This means that this apparent concession really doesn't fix the fundamental problem that vexes Medvedev. Only some independent appraisal mechanism and a legal obligation to treat minority shareholders fairly will do that. Tying the buyout price to the previous market price doesn't.

Speaking of Medvedev, this Kabuki play seems to be a part of a political campaign on his part. In addition to the colloquy with Igor, he published a long article in Vedemosti raising an alarm that Russia faced a serious risk of prolonged economic stagnation. The central part of his diagnosis is Russia's institutional rot, the natural state that I've written about since the very early days of this blog:

I believe that the protection of private property and competition remains our unconditional political priority. The Russian economy still posts low investment levels, and this is not only caused by specific arithmetic calculations of potential capital-efficiency volumes. Investors still harbour irrational fears of working in an incomprehensible and sometimes unpredictable Russia. Add to this the absolutely explainable distrust of public institutions, including the judicial system and law-enforcement agencies. This is something which is very sad. As Fyodor Dostoyevsky wrote, capital likes external and domestic stability, otherwise it hides.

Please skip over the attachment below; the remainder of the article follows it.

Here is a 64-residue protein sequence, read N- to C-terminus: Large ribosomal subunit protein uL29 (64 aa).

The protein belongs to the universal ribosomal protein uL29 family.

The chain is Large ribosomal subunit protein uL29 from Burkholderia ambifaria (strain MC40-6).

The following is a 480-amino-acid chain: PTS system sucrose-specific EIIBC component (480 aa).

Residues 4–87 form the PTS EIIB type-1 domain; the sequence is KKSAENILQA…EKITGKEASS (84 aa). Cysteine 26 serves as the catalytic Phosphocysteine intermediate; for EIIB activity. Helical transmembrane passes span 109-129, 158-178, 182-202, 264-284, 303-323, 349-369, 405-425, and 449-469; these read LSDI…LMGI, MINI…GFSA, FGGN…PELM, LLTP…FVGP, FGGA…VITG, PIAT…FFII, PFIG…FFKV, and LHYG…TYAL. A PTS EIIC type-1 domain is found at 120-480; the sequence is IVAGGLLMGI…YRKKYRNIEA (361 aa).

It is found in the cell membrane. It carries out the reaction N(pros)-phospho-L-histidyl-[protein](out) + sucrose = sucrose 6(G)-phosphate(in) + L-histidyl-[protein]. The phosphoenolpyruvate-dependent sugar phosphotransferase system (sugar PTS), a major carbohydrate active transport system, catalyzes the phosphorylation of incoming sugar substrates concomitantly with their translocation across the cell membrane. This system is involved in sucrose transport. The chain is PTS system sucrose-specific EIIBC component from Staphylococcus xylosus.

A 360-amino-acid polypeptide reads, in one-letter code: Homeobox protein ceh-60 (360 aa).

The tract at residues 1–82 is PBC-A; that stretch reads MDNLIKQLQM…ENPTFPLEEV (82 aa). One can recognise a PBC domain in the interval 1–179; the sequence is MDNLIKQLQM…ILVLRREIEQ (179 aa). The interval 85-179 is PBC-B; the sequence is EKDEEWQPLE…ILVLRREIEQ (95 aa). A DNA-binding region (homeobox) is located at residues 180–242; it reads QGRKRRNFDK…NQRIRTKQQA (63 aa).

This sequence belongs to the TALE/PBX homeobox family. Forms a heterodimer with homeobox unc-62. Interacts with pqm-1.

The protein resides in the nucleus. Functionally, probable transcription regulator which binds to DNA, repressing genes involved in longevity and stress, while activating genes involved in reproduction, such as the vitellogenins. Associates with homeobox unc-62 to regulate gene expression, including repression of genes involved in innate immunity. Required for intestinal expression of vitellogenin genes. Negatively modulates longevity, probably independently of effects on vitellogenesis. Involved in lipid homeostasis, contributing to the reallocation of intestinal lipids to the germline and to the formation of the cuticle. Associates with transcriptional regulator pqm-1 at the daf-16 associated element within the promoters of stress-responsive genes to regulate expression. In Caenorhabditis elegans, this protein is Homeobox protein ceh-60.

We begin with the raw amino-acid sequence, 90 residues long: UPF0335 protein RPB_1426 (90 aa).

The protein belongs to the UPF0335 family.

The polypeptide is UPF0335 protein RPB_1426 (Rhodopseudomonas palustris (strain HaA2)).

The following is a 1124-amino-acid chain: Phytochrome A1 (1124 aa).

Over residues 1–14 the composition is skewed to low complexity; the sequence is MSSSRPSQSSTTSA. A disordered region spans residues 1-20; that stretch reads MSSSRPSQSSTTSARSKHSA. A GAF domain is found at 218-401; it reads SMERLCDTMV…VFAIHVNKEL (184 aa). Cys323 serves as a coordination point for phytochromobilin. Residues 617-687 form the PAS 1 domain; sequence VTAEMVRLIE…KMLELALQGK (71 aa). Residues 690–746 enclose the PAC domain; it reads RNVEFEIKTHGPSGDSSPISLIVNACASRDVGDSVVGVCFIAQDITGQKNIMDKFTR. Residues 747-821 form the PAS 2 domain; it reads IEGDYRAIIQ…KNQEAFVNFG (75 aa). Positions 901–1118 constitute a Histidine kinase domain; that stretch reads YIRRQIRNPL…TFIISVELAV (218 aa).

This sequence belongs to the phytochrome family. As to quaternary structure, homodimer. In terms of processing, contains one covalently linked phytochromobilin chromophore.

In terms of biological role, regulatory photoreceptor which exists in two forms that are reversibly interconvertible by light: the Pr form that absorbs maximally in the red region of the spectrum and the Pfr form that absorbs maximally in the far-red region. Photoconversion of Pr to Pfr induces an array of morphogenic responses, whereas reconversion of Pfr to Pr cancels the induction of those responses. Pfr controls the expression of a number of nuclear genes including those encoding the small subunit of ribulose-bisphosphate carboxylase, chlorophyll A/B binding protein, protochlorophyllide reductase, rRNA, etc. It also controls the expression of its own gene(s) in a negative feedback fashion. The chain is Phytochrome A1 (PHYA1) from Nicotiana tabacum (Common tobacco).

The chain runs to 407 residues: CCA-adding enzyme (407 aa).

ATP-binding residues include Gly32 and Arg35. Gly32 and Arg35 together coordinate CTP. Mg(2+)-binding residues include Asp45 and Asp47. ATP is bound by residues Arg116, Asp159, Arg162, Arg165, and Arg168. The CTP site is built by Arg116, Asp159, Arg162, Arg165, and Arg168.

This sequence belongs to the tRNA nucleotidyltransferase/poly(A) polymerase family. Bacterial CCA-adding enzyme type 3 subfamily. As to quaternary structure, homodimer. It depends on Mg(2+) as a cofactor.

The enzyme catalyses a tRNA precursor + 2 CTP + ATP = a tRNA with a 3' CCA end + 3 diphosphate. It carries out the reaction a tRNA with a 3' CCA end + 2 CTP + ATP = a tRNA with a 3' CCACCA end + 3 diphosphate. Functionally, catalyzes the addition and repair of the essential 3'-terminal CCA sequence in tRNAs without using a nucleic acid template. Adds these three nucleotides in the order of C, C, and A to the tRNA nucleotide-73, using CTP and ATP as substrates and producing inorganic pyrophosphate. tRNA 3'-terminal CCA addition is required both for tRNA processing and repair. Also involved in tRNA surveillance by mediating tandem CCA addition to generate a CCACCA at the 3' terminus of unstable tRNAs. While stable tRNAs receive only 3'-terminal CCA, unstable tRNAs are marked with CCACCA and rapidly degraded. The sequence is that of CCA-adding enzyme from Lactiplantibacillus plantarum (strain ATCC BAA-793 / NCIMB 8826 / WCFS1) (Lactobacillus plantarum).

Among other things, this situation is caused by the fact that many officials, judges and police officers (although, of course, not all of them) still believe that state property, and therefore state companies, have the right to better protection, and that these rights are infinitely greater than those of individuals. They also believe that the latter pursue exclusively personal interests and are therefore suspicious and must be rigidly controlled.

The most frequently quoted phrase in this ("the irrational fears") actually doesn't make sense: in context, it is clear that Medvedev believes the fears are very rational. Read that way, the diagnosis makes perfect sense: it's not all that different from what I've written here for years.

But when it comes to recommending reforms, Medvedev shrinks from his diagnosis and advances technocratic proposals that will do nothing to correct the very real evils he identifies in the paragraphs quoted above. The proposal that companies like Rosneft and Gazprom create and operate their own universities is particularly risible. Russia's problem is not a shortage of institutions of higher education, and the idea that corrupt and hidebound entities like Gazprom or Rosneft would be able to become world class educators is so bizarre that one wonders what Medvedev was thinking.

In other words, Medvedev is playing his by now familiar role of being one of the few in the elite that speaks frankly about Russia's serious institutional weaknesses (Kudrin being another), but being completely unable to do anything about it. The buyout of the minority shareholders in TNK-BP is just another one of those token efforts that betray an understanding of the Russia's fundamental problems, and the complete lack of will to do anything serious about it.